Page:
Histological type and grade of breast cancer tumors by parity, age at birth, and time since birth: a register-based study in Norway
1 Department of Public Health and Primary Health Care, University of Bergen, Bergen, Norway
2 Department of Mathematics, University of Bergen, Bergen, Norway
3 Gade Institute, University of Bergen, Bergen, Norway
BMC Cancer 2010, 10:226 doi:10.1186/1471-2407-10-226Published: 21 May 2010
Some studies have indicated that reproductive factors affect the risk of histological types of breast cancer differently. The long-term protective effect of a childbirth is preceded by a short-term adverse effect. Few studies have examined whether tumors diagnosed shortly after birth have specific histological characteristics.
In the present register-based study, comprising information for 22,867 Norwegian breast cancer cases (20-74 years), we examined whether histological type (9 categories) and grade of tumor (2 combined categories) differed by parity or age at first birth. Associations with time since birth were evaluated among 9709 women diagnosed before age 50 years. Chi-square tests were applied for comparing proportions, whereas odds ratios (each histological type vs. ductal, or grade 3-4 vs. grade 1-2) were estimated in polytomous and binary logistic regression analyses.
Ductal tumors, the most common histological type, accounted for 81.4% of all cases, followed by lobular tumors (6.3%) and unspecified carcinomas (5.5%). Other subtypes accounted for 0.4%-1.5% of the cases each. For all histological types, the proportions differed significantly by age at diagnoses. The proportion of mucinous and tubular tumors decreased with increasing parity, whereas Paget disease and medullary tumors were most common in women of high parity. An increasing trend with increasing age at first birth was most pronounced for lobular tumors and unspecified carcinomas; an association in the opposite direction was seen in relation to medullary and tubular tumors. In age-adjusted analyses, only the proportions of unspecified carcinomas and lobular tumors decreased significantly with increasing time since first and last birth. However, ductal tumors, and malignant sarcomas, mainly phyllodes tumors, seemed to occur at higher frequency in women diagnosed <2 years after first childbirth. The proportions of medullary tumors and Paget disease were particularly high among women diagnosed 2-5 years after last birth. The high proportion of poorly differentiated tumors in women with a recent childbirth was partly explained by young age.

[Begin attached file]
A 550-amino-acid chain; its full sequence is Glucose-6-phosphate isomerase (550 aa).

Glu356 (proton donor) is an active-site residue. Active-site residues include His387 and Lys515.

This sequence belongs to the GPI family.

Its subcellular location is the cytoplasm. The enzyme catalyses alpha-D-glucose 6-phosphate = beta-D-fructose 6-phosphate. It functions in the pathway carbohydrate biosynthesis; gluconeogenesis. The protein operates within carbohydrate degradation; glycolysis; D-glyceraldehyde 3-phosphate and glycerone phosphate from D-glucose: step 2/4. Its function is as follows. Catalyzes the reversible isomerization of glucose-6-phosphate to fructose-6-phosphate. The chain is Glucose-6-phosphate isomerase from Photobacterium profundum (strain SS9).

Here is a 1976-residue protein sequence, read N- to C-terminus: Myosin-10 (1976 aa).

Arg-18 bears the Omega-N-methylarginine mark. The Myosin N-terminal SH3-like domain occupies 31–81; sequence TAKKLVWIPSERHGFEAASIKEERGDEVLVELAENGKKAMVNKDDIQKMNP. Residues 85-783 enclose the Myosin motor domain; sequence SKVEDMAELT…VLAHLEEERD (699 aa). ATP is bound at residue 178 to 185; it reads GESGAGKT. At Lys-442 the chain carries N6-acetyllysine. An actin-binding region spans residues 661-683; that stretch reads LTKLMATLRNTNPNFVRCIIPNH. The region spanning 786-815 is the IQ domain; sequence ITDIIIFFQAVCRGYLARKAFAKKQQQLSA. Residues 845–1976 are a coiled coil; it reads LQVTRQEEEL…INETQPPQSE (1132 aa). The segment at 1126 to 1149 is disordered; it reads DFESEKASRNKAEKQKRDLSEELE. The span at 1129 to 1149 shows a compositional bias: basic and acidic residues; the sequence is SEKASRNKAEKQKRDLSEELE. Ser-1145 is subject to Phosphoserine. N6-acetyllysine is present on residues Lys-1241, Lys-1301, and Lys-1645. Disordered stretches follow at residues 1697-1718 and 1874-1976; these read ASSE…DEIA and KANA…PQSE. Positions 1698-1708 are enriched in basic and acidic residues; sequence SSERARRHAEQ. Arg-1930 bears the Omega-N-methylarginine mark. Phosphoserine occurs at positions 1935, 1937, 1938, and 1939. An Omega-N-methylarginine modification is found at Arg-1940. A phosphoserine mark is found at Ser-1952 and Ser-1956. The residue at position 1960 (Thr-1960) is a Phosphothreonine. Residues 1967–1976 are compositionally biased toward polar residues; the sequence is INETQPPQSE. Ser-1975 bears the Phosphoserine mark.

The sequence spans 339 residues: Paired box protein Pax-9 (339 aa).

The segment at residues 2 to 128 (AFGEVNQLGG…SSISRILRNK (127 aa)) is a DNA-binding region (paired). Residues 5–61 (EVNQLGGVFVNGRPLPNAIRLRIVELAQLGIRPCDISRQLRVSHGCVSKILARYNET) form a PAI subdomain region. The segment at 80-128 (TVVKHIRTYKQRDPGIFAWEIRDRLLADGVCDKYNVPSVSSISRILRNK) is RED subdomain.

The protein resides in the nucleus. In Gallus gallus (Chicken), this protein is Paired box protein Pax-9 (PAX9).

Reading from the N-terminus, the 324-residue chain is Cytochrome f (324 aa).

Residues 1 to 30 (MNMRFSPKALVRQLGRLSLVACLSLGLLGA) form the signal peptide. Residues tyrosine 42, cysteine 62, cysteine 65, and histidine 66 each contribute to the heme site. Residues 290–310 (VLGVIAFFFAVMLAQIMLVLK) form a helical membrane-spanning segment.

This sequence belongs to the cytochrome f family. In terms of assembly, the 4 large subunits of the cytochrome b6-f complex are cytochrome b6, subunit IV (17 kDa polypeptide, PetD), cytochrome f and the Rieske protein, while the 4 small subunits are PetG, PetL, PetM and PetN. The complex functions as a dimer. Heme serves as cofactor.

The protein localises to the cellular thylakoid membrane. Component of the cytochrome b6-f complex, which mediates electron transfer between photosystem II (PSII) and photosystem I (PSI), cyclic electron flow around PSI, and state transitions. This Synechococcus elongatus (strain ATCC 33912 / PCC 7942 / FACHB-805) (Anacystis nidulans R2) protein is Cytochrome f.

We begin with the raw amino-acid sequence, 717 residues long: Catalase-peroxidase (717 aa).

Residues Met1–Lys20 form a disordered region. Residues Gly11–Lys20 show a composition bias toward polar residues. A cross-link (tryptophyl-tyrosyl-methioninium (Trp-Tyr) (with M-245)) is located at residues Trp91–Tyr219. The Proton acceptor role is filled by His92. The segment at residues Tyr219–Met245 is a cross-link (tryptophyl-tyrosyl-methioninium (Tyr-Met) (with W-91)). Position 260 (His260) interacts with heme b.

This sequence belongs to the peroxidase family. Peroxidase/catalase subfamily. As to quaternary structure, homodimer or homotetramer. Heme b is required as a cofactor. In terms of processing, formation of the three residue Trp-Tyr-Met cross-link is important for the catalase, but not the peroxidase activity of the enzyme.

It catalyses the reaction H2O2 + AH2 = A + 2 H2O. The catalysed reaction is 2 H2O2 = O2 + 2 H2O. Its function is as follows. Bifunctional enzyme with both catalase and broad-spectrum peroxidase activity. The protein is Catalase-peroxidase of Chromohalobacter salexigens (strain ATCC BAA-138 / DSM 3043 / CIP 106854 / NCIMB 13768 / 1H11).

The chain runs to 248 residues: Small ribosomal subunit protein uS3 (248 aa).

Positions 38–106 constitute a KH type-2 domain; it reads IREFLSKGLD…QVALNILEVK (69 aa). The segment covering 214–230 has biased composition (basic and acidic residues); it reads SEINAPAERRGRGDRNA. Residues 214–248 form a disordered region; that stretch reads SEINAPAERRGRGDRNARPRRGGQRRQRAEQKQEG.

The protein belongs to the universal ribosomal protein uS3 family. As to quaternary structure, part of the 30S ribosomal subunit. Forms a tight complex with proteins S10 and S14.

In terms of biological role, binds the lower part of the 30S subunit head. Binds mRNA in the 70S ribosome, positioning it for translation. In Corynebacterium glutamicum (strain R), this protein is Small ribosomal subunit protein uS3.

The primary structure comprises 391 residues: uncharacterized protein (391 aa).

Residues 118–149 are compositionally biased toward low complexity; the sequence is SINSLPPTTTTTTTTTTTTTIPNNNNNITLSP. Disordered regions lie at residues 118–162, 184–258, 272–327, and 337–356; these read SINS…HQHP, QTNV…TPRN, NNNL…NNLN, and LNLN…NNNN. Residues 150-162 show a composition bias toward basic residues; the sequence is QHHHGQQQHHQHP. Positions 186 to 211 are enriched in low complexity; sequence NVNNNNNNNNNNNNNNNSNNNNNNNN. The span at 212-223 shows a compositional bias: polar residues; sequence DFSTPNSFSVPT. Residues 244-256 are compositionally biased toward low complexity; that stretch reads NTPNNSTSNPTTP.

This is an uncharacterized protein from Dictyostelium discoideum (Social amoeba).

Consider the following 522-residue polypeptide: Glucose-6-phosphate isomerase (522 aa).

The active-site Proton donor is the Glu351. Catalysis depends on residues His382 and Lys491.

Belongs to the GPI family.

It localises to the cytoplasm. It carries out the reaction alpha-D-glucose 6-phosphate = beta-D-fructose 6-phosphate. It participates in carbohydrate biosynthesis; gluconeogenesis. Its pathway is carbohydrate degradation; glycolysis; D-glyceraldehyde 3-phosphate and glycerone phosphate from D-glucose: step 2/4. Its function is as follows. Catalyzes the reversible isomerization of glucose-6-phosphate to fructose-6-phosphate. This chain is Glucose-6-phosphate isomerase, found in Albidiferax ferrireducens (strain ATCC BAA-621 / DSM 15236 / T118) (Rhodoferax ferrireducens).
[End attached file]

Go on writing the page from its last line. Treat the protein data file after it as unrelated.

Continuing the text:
Our results support previous observations that reproductive factors affect the risk of histological types of breast cancer differently. Sarcomas, medullary tumors, and possible also Paget disease, may be particularly susceptible to pregnancy-related exposure.